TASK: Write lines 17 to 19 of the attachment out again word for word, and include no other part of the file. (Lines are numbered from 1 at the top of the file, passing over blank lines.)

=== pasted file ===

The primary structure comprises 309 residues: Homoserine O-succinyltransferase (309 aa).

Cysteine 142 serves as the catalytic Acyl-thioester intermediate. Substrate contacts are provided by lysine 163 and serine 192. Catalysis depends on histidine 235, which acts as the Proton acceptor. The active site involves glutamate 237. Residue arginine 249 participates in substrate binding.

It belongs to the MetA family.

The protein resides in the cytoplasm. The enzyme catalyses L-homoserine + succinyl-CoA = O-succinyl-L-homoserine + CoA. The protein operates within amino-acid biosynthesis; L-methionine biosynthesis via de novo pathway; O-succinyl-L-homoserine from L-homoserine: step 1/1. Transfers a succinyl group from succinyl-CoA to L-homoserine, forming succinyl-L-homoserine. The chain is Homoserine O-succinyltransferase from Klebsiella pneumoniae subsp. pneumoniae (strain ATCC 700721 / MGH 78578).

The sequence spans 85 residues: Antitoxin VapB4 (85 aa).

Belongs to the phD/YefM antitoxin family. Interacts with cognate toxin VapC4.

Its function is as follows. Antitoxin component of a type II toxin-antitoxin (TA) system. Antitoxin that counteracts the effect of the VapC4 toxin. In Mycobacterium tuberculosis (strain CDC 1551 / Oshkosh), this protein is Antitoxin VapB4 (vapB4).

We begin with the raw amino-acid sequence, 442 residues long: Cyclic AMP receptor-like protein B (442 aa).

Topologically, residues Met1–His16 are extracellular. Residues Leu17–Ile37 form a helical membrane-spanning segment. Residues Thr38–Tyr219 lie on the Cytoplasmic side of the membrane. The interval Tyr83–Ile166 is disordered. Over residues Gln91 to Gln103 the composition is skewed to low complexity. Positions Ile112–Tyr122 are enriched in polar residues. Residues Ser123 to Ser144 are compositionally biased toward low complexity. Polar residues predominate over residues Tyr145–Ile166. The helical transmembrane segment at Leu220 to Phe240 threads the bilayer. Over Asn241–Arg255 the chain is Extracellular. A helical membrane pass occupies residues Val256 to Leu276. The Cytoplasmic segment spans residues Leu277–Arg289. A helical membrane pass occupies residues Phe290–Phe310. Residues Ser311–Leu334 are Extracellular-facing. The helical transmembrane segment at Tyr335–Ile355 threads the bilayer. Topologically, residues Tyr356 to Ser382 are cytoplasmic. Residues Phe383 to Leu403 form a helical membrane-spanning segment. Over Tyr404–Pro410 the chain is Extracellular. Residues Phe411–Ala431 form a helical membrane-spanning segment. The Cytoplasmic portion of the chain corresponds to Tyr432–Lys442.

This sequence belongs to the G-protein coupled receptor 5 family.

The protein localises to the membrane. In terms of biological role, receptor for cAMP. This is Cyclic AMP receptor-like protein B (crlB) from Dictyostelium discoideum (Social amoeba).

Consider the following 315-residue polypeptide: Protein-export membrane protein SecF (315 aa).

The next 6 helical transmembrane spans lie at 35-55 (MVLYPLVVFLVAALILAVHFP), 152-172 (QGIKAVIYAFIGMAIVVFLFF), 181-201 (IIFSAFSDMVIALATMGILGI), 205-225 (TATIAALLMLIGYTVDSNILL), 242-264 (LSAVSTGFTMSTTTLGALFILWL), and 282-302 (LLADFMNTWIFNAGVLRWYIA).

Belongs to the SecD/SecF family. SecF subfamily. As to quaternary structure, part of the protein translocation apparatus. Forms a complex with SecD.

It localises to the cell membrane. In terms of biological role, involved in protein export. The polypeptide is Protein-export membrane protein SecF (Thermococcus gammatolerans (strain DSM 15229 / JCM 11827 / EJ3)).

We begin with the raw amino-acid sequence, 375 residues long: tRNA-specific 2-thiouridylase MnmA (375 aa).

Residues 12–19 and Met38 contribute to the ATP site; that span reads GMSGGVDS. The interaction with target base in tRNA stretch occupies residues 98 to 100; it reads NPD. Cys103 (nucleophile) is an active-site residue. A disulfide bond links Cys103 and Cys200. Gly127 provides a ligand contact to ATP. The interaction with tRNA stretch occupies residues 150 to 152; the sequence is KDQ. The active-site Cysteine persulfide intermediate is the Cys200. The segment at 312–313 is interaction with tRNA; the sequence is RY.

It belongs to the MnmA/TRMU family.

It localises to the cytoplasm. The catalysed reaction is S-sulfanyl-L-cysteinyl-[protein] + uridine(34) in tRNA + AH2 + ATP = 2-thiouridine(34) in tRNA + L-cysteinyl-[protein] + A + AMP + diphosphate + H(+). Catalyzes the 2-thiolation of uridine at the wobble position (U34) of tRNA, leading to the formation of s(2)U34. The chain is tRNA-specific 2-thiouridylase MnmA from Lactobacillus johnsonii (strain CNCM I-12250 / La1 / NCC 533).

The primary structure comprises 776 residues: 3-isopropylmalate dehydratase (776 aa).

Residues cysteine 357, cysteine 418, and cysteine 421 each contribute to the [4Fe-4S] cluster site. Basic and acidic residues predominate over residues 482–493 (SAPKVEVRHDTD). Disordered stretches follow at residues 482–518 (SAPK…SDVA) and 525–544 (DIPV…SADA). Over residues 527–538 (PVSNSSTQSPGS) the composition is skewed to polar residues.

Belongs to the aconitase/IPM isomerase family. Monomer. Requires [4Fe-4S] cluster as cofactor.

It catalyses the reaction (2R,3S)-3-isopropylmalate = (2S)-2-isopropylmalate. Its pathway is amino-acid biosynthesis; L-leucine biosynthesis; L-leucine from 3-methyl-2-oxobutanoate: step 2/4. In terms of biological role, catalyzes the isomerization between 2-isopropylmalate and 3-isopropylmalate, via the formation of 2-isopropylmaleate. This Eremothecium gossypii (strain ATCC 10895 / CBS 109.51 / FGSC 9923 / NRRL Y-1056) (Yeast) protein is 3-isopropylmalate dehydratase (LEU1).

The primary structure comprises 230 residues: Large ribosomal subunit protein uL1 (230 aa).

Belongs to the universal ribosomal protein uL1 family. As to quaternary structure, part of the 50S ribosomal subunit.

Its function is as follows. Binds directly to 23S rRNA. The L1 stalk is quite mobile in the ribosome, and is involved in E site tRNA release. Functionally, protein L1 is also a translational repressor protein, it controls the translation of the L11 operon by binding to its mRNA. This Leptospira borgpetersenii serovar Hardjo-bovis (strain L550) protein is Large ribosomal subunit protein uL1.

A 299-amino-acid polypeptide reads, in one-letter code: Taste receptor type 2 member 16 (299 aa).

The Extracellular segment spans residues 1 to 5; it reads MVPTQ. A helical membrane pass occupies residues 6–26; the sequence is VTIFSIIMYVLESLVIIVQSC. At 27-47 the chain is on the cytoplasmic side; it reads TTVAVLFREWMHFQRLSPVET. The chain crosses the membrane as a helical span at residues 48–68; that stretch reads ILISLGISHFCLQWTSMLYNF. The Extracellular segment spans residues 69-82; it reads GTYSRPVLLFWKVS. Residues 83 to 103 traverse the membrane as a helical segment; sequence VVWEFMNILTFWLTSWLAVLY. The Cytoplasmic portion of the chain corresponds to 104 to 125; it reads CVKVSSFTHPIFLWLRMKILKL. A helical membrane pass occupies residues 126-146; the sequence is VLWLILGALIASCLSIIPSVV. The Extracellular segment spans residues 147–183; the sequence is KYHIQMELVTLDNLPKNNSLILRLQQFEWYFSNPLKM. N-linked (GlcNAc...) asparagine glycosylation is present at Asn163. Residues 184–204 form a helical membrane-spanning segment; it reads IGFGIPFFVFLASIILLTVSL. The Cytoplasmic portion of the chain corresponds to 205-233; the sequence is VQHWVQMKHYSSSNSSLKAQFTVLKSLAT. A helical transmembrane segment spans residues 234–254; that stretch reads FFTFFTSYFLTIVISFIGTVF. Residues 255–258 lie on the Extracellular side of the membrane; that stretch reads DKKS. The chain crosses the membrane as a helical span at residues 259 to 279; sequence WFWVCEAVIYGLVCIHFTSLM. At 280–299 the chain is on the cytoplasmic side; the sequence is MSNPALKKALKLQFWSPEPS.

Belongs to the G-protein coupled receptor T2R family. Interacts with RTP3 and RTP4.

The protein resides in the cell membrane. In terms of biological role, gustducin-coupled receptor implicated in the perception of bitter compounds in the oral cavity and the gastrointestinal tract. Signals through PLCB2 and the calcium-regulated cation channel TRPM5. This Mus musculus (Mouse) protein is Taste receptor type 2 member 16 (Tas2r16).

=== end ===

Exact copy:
Residues 12–19 and Met38 contribute to the ATP site; that span reads GMSGGVDS. The interaction with target base in tRNA stretch occupies residues 98 to 100; it reads NPD. Cys103 (nucleophile) is an active-site residue. A disulfide bond links Cys103 and Cys200. Gly127 provides a ligand contact to ATP. The interaction with tRNA stretch occupies residues 150 to 152; the sequence is KDQ. The active-site Cysteine persulfide intermediate is the Cys200. The segment at 312–313 is interaction with tRNA; the sequence is RY.

It belongs to the MnmA/TRMU family.

It localises to the cytoplasm. The catalysed reaction is S-sulfanyl-L-cysteinyl-[protein] + uridine(34) in tRNA + AH2 + ATP = 2-thiouridine(34) in tRNA + L-cysteinyl-[protein] + A + AMP + diphosphate + H(+). Catalyzes the 2-thiolation of uridine at the wobble position (U34) of tRNA, leading to the formation of s(2)U34. The chain is tRNA-specific 2-thiouridylase MnmA from Lactobacillus johnsonii (strain CNCM I-12250 / La1 / NCC 533).